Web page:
Sepracor Announces Publication of Additional Data from Lunesta Insomnia-Depression Study in the Journal of Clinical Sleep Medicine
The double-blind, placebo-controlled study evaluated the efficacy and safety of LUNESTA in patients who met DSM-IV(R)(1) criteria for both insomnia and MDD (either newly diagnosed or patients who had a new recurrence of MDD). Patients were randomized to receive open-label fluoxetine each morning and either double-blind LUNESTA 3 mg (n=270) or matching placebo (n=275) nightly for the first eight weeks, followed by a two-week period during which all patients received single-blind placebo treatment and continued receiving fluoxetine.
Journal of Clinical Sleep Medicine Published Results
The study endpoints contained in the Journal of Clinical Sleep Medicine manuscript were the evaluation of withdrawal effects during the two-week discontinuation period, which is also referred to as the run-out period, by examining: 1) the prevalence of new or worsening CNS (central nervous system)-related adverse events, 2) rebound insomnia, and 3) worsening of MDD symptoms. The rebound insomnia variables were assessed using an interactive voice response system (IVRS) during the run-out period and they included sleep onset, wake time after sleep onset (WASO), total sleep time (TST), and measures of daytime functioning.
Sleep and daytime function were also assessed subjectively during the run-out period using the insomnia severity index (ISI) scale, which consists of self-ratings of difficulties with sleep onset, sleep maintenance, and early morning awakenings, as well as daytime function, degree of impairment, and concern and satisfaction with current sleep pattern. Depressive symptoms were assessed during the run-out period using the HAM-D17 scale (Hamilton Depression Rating Scale, the standard scale used by clinicians in research studies to assess depression; the HAM-D17 is a list of symptoms commonly associated with depression; a lower score indicates fewer symptoms of depression). The HAM-D17 was also used to evaluate antidepressant response and remission rates. In addition, at Weeks 8 and 10, antidepressant efficacy was evaluated using Clinical Global Impression Improvement (CGI-I) and Severity (CGI-S) scales (used by clinicians to assess improvement in a patient's MDD symptoms and the severity of their depression at various time points, respectively).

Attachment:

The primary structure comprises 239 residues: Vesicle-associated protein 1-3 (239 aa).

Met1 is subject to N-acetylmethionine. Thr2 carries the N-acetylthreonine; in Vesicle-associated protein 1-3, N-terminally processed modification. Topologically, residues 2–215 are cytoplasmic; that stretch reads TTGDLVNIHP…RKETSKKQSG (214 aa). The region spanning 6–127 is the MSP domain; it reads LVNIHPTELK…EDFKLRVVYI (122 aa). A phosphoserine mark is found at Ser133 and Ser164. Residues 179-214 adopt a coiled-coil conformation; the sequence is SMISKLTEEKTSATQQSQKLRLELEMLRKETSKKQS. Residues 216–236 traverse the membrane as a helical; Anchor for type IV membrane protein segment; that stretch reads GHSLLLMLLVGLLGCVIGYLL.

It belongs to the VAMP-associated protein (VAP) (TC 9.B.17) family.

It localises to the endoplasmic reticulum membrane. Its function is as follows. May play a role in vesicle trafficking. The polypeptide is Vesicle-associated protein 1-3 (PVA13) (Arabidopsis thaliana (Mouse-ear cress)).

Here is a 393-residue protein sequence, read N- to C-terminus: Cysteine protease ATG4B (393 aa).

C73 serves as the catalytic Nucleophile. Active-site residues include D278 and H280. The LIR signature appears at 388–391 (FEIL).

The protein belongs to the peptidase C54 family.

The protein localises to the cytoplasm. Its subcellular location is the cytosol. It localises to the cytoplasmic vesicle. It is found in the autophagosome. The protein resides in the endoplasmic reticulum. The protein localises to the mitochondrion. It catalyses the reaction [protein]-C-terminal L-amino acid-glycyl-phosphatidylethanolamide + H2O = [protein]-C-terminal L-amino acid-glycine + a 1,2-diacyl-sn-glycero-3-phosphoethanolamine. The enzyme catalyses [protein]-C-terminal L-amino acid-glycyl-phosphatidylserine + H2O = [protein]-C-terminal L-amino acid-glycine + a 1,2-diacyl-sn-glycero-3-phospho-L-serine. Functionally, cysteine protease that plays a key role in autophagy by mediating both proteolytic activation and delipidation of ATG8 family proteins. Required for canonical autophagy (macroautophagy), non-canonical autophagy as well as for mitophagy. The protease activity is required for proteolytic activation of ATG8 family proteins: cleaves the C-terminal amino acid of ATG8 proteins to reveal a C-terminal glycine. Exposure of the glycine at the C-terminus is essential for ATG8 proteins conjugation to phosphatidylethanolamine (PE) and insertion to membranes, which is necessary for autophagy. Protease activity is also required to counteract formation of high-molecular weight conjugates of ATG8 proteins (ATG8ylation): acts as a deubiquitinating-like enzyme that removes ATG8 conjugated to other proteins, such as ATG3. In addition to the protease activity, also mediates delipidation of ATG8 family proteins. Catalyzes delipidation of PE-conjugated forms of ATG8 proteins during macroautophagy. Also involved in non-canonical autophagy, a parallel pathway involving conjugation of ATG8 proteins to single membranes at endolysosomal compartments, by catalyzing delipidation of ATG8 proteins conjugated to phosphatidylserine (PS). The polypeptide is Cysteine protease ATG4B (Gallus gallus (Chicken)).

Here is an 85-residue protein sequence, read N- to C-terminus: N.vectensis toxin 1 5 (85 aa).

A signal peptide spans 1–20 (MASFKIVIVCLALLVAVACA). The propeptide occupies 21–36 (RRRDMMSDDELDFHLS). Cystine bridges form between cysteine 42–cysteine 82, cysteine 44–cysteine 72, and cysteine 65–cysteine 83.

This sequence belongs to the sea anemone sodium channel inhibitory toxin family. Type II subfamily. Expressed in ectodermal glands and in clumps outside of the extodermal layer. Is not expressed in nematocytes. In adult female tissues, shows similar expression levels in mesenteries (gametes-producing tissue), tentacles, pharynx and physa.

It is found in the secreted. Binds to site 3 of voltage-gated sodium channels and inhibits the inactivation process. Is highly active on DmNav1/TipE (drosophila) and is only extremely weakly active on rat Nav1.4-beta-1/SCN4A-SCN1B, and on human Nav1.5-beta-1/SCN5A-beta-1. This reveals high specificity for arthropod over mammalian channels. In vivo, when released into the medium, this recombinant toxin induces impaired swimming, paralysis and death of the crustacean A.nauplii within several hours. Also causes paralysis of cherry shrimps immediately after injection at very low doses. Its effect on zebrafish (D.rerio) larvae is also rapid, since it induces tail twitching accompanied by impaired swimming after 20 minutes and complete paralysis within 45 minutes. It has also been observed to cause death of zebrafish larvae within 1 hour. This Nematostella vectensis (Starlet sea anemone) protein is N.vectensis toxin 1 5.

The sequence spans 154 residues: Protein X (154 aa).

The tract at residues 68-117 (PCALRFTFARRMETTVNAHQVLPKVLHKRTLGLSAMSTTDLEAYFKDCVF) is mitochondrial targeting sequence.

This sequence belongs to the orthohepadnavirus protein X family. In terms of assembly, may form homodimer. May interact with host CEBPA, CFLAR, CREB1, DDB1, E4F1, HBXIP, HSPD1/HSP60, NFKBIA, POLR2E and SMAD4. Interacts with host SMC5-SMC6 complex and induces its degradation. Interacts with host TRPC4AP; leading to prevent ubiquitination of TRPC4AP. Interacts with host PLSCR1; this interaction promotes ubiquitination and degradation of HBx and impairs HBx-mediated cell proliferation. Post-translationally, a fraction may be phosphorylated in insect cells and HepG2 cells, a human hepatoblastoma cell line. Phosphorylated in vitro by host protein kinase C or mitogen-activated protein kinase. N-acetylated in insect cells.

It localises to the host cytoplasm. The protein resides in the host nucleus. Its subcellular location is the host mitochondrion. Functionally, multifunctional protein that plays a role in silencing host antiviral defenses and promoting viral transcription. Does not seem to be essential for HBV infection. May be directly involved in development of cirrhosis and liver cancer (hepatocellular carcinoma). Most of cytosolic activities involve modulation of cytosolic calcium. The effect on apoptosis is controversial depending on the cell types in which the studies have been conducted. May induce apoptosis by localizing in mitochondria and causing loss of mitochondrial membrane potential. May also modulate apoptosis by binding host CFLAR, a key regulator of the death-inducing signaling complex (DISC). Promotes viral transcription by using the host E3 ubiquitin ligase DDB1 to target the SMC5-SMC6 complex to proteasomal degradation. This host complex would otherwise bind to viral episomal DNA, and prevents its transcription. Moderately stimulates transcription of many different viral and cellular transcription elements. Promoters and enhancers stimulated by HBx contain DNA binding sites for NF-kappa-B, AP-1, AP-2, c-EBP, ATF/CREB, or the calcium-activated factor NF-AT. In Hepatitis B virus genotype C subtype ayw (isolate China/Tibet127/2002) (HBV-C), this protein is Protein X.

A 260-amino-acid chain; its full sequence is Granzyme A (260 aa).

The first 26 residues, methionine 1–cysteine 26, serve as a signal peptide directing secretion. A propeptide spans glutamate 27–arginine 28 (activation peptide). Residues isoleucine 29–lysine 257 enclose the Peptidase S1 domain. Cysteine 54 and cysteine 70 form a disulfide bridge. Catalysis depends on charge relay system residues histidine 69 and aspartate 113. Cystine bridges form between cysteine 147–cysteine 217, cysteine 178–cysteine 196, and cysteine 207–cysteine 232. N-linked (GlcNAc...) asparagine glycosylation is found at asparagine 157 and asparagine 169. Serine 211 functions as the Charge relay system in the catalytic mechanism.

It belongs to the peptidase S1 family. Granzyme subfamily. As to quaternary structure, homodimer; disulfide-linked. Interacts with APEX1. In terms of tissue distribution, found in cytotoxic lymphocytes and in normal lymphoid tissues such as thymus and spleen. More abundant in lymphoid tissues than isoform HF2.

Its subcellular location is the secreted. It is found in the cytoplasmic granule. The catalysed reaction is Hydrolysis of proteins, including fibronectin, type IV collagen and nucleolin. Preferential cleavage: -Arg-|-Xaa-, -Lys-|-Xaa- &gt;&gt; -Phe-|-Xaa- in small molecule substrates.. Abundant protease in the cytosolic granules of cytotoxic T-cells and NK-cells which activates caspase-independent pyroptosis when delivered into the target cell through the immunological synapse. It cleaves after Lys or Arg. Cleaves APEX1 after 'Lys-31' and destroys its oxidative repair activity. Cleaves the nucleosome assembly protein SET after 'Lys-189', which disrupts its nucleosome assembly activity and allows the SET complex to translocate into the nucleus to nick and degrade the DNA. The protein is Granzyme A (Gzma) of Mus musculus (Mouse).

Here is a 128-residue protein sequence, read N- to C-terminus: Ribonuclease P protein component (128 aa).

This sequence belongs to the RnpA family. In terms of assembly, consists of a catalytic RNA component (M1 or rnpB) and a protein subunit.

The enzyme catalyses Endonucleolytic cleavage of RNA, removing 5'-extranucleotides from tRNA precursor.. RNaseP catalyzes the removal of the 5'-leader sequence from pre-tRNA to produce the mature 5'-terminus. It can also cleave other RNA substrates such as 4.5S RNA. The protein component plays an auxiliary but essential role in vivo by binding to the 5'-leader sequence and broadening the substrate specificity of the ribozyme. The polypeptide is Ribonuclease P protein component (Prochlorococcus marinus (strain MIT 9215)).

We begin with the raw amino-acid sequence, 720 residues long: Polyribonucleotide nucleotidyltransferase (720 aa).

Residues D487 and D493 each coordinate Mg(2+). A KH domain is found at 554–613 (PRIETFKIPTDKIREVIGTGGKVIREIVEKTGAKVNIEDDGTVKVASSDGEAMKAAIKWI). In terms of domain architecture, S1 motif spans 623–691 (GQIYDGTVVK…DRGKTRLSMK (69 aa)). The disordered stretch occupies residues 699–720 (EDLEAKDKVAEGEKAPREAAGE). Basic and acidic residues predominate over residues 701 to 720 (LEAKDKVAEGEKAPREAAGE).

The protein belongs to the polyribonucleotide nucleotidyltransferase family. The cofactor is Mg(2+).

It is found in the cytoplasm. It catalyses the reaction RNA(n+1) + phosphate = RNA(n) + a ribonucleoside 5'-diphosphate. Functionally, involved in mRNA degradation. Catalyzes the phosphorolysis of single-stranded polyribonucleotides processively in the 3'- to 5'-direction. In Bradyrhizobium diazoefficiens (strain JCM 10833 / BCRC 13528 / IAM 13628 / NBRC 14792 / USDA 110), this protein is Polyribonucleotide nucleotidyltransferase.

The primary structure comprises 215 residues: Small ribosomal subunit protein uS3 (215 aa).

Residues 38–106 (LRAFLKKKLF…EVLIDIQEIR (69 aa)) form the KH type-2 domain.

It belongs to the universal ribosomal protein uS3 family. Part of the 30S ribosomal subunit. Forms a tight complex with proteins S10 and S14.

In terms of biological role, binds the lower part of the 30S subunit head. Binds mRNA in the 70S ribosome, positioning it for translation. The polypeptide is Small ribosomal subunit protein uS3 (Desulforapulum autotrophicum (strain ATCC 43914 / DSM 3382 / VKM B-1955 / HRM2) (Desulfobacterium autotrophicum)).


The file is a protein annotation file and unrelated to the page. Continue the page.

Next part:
In this study, patients discontinued from LUNESTA maintained improvements from baseline in sleep onset, WASO, and TST during the two-week discontinuation period (p less than 0.05). LUNESTA discontinuation did not result in significant CNS withdrawal adverse events, rebound insomnia or rebound depression, and improvements in sleep and depressive symptoms were maintained. The improvements in the HAM-D17 scale scores with and without the three sleep items observed with co-therapy versus monotherapy at Week 8 (p less than 0.02) were maintained at Week 10 (p less than 0.002) in the group initially randomized to co-therapy.
Previously Published Results From the Insomnia-Depression Study
The results of the double-blind, placebo-controlled insomnia-depression study of LUNESTA were published in the June 2006 edition of the journal, Biological Psychiatry. The primary endpoint for this study was WASO, and secondary endpoints included additional sleep parameters and overall HAM-D17 scores. Other key secondary endpoints included 30% antidepressant response (30% reduction from baseline) and time to 30% antidepressant response based on Bech and Maier subscales of patient-reported HAM-D17, which do not contain sleep-related items.
Throughout the double-blind treatment period, which was the first eight weeks of the study, patients treated with LUNESTA plus fluoxetine showed improvements in time to sleep onset (p less than or equal to 0.0001), WASO (p less than or equal to 0.002) and TST (p less than or equal to 0.0004), compared to those patients taking placebo plus fluoxetine. In this study, there was no evidence of tolerance to sleep efficacy (no waning of effect) across the eight weeks of treatment, and there was no rebound insomnia upon discontinuation of LUNESTA. Patients receiving LUNESTA plus fluoxetine also reported improvements in sleep quality (p less than or equal to 0.0002) and depth of sleep (p less than or equal to 0.0007) relative to patients receiving placebo plus fluoxetine. Averaged over the double-blind period, patients receiving LUNESTA plus fluoxetine also reported improved daytime alertness (p=0.03), ability to think clearly and concentrate (p=0.02) and ability to function (p=0.007) relative to patients receiving placebo plus fluoxetine.